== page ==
Playstation 3 & XBox
ID Software’s first-person shooter Rage’s biggest downfall is undoubtedly what could have been; during its infrequent best moments everything clicks together and it blows you away, yet the rest of the time Rage is nothing more than the sum of its parts.
Located in a post-apocalyptic wasteland, Rage is stylistically quirky and unique, creating an authentic world that sets it apart from any other game that has tried to present a similar stage. From the rusted town of Wellspring to the futuristic Subway Town, to even the most desolate broken buildings, Rage’s world looks glorious in every gritty detail. Put simply, Rage boasts some of the best graphics in gaming history.
Once you finally manage to stop yourself from admiring the detailed planet you find yourself in, Rage’s impressive pedigree shines brightly. For a developer that has revolutionary FPS games Wolfenstein, Doom and Quake in its back catalogue, Rage is unsurprisingly at its absolute best when you’re shooting suicidal bandits, demented mutants and the fascist legion known as the Authority. Although there isn’t a massive variety in what you can have in your arsenal, each weapon feels different to the last. Whether you’re using the deathly boomerang-like ‘wingsticks’ or the customizable shotgun ‘buckshot’, it never gets dull blowing away whatever freak stands between you and the next door. If games can only be as fun as what you’re shooting at though, Rage never stops being entertaining. For example, it never stops being amusing hearing the last remaining bandit quake, “he’s slaughtering us here” as all his buddies lie in front of him.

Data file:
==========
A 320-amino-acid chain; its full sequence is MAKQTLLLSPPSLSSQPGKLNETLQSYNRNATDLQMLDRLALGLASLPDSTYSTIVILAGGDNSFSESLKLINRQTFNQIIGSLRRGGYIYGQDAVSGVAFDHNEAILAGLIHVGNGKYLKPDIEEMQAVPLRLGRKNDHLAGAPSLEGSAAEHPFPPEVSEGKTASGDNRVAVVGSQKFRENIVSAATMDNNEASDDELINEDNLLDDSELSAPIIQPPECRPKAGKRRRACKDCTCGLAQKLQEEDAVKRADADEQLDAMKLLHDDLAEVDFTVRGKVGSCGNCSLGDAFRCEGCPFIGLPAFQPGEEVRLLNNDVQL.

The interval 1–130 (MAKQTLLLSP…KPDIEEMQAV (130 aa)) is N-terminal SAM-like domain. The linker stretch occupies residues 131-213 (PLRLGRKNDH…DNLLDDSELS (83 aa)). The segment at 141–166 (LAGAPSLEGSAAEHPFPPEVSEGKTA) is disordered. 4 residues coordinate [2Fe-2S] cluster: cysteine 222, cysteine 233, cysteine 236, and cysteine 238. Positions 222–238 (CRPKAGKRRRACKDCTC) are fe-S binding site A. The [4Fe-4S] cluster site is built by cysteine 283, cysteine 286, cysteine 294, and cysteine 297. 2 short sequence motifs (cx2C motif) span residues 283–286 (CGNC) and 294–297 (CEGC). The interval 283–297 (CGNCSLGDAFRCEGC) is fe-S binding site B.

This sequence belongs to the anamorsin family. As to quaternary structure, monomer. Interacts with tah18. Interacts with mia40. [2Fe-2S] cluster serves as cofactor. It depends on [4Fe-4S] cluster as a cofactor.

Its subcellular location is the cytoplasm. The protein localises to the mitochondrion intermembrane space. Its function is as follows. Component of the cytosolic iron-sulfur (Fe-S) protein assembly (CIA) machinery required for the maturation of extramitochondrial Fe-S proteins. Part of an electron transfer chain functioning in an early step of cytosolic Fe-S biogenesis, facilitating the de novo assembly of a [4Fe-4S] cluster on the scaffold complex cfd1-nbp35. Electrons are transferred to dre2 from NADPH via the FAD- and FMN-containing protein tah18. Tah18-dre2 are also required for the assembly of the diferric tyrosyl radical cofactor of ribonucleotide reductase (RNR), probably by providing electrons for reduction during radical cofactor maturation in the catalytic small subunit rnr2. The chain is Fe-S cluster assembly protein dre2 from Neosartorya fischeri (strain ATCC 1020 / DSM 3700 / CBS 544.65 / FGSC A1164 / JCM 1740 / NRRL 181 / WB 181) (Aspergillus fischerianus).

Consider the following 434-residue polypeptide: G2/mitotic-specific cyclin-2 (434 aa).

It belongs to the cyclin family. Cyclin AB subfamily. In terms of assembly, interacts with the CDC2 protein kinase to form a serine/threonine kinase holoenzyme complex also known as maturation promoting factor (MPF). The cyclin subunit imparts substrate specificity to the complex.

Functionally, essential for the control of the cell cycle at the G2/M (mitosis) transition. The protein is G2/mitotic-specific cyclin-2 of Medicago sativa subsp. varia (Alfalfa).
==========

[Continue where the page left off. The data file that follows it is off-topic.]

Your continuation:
Unfortunately though, this is pretty much as far as Rage goes when it comes to characters you can have any sort of attachment with. Most characters tend to be more memorable for their accessories – the head tattoo of Subway Town’s leader, the glittering glasses of the first NPC you meet, the belly shirt of the girl who teaches you how to use wingsticks – than anything they say or do. The story is propelled by a series of short-term goals that gradually reveal bits of the overall tale and it’s difficult to get invested in a world populated by characters that, for all the lifelike animations, feel more like court jesters than endearing characters. In its final moments Rage falters significantly, failing to deliver any kind of satisfying conclusion or encounter. You fight a lot of things in Rage, but it never feels like you’re fighting for any reason other than your personal entertainment.
Despite the lack of genuinely exciting context, all the content packed into Rage is still a blast to play, including the surprisingly entertaining car combat mode and co-operative challenges. Rage isn’t revolutionary, but is an expertly crafted, beautiful shooter.